Safe recycling of e-waste remains a pipe dream despite government rules
Much hope was pinned on the e-waste management rules when the Union environment ministry introduced them in May last year. The rules placed India on a par with a select few developing countries that have laws in place to safely handle and dispose of the growing volume of electronic waste. But 10 months on, the effort seems to have turned into a damp squib.
So far the ministry has no data on how much e-waste the country generates, let alone any information on how many manufacturers or importers of computers, mobile phones and other electronic items are ensuring proper disposal of their products or recycling of the end-of-life products.
According to Manufacturers’ Association of Information Technology, India generates 400,000 tonnes of e-waste every year. Industry experts have been citing this figure for the past three years (see ‘IT’s underbelly’, Down To Earth, May 16-31, 2010). However, only 19,000 tonnes of this e-waste is recycled. An additional 50,000 tonnes of e-waste is illegally imported into the country. Some 95 per cent of this e-waste is dismantled manually by scrap dealers. The dismantling methods they use are extremely harmful to the environment and human health, state studies by several environmental agencies, including the Central Pollution Control Board (CPCB). They either immerse printed circuit boards and electronic parts into chemical solutions or burn them to obtain metal extracts. These processes release toxic gases. Certain electronic components contain potential carcinogenic substances such as lead and cadmium.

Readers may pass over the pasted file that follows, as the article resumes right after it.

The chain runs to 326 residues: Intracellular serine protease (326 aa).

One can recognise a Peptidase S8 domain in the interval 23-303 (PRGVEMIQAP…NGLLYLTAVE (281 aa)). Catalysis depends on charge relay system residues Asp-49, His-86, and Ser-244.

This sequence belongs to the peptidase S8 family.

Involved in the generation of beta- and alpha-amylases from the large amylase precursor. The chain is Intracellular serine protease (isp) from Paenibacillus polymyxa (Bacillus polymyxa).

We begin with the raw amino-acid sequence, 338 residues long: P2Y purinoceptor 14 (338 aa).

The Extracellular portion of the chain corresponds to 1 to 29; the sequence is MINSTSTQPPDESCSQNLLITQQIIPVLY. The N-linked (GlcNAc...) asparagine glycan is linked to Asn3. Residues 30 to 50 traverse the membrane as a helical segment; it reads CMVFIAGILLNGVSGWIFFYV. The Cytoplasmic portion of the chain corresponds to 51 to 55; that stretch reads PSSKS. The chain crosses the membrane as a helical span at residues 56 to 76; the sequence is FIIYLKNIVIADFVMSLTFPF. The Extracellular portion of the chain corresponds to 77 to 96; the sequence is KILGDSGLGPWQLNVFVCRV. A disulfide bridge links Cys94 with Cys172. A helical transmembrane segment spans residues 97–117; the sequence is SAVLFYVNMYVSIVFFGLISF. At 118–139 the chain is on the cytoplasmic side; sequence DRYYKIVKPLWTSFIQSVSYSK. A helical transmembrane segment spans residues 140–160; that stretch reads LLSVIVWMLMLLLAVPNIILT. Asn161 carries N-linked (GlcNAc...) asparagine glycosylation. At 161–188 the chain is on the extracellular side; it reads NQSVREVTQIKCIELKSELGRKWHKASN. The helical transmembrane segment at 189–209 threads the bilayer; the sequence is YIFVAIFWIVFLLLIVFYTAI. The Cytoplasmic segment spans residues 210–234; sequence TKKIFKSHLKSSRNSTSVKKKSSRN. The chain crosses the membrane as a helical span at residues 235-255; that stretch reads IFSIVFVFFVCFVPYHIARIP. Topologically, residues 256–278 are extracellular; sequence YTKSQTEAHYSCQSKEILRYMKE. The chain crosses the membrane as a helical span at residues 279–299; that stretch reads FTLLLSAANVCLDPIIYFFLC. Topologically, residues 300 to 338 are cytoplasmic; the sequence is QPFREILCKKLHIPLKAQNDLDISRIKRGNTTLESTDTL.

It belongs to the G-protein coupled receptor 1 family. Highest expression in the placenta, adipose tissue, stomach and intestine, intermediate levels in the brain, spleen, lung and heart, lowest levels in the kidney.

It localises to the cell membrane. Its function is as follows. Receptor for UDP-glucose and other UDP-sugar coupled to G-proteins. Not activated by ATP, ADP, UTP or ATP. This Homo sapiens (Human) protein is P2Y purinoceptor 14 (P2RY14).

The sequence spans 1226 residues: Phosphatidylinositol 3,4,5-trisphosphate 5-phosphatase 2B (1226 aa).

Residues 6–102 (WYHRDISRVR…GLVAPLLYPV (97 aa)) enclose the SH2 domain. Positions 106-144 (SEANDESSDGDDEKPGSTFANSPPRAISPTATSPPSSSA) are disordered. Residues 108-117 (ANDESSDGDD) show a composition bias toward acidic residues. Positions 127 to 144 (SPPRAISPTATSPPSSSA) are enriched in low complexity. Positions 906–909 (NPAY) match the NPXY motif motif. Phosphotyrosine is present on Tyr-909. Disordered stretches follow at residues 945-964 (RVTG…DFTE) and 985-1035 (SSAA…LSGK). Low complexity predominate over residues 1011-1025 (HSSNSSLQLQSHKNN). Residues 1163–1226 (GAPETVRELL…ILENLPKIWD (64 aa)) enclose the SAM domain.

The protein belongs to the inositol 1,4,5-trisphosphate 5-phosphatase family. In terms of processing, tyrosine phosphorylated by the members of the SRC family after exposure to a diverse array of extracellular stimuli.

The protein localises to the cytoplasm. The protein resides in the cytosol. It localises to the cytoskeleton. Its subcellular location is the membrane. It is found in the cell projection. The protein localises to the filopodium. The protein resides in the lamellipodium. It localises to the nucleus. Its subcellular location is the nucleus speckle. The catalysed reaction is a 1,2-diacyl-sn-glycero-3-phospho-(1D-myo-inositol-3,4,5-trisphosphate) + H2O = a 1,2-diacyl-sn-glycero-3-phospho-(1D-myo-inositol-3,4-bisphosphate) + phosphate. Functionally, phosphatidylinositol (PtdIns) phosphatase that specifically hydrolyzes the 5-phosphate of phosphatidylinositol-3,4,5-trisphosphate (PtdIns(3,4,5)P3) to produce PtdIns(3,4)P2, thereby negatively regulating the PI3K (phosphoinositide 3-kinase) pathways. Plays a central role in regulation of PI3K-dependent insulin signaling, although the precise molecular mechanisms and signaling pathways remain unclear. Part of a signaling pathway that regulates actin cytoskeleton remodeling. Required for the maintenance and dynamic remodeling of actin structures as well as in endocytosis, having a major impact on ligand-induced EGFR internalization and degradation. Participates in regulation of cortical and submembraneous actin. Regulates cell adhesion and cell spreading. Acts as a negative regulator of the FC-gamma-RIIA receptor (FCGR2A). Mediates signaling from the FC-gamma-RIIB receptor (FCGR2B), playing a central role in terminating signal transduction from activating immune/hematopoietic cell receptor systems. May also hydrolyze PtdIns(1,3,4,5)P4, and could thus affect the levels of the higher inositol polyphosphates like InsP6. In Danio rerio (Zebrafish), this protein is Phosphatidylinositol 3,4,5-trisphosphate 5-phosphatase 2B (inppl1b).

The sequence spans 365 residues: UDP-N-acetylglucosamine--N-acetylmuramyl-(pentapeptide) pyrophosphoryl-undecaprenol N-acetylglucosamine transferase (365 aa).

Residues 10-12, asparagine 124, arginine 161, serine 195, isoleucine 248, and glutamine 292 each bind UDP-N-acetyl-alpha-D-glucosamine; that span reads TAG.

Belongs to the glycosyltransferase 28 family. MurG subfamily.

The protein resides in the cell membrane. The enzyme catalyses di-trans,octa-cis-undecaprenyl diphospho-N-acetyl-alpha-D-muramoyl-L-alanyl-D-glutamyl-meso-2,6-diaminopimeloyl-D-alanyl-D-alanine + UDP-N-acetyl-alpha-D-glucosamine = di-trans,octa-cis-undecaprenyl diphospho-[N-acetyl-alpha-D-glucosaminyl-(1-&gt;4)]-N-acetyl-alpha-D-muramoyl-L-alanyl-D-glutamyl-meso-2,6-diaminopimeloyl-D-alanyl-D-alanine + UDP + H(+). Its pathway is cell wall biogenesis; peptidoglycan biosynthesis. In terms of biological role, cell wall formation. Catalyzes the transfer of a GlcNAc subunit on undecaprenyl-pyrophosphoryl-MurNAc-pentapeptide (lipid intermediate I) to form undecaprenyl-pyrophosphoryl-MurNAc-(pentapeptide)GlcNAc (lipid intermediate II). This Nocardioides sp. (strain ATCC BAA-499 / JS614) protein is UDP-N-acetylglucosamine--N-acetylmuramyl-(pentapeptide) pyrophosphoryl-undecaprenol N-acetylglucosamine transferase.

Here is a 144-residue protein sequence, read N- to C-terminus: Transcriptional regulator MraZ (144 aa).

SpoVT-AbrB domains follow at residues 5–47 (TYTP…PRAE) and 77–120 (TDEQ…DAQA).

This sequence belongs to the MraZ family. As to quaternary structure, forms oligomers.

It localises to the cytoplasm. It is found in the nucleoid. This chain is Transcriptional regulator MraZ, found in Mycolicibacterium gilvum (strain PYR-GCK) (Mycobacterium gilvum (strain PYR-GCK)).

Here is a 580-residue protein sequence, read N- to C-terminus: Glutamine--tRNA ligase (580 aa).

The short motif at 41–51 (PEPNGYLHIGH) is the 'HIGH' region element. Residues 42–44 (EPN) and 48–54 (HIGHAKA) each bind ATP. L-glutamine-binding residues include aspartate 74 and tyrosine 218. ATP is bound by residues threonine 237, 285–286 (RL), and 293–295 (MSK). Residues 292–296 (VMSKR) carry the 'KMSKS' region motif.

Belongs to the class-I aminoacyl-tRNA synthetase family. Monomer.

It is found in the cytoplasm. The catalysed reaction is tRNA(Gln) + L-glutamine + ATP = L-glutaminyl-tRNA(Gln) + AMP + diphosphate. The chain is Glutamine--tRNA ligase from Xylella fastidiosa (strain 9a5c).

The rules for the first time put the onus of reducing and recycling these e-wastes on manufacturers and importers of electronic items. They made them legally responsible for making people aware of these hazardous components and inform consumers about proper disposal system so that they do not mix e-waste with domestic waste. The industry was also entrusted with the responsibility of setting up e-waste collection centres and introducing “take back” systems as extended producers responsibility (EPR).
The ministry gave the producers of electrical and electronic equipment a breathing period of one year to enable them to set up collection centres for electronic waste and implement the take-back system.
“But little has been done despite this grace period,” says Ravi Agarwal of Toxics Link, a Delhi-based non-profit. “There have been implementation slippages since the rules came into force.”
Anand Kumar, senior environmental engineer with the Central Pollution Control Board (CPCB), says the kind of enthusiasm the ministry was expecting from the producers following introduction of the rules is missing. Some producers are concerned and have put an e-waste collection system in place. State pollution control boards are making the rest aware about the system through workshops. Kumar says he still receives online enquiries from several companies about the collection system.
| Lost in interpretation
- Union environment ministry introduces e-waste management rules in May 2012
- It puts the onus of recycling e-waste on producers, suppliers
- But no guidelines on how to set up an e-waste collection system; no targets for collecting e-waste
- Scrap dealers pay better price for used electronic goods compared to recycling companies; collect 95 per cent of e-waste generated
Laxmi Raghupathy, a technical specialist on e-waste and former director with MoEF, says the rules entrust the entire responsibility of end-of-life management on the producer through EPR, but the mechanism is not clear. And therein lies the problem.
Some manufacturers have put in place a collection system but it is not fully operational due to lack of take-back targets of e-waste. “Unlike countries in Europe where companies are provided e-waste related targets, there is no such mechanism in the Indian rules. Unless there are clear targets how can the performance of the companies be measured?” asks Rohan Gupta, chief operating officer, Attero, an electronics recycling company in Roorkee.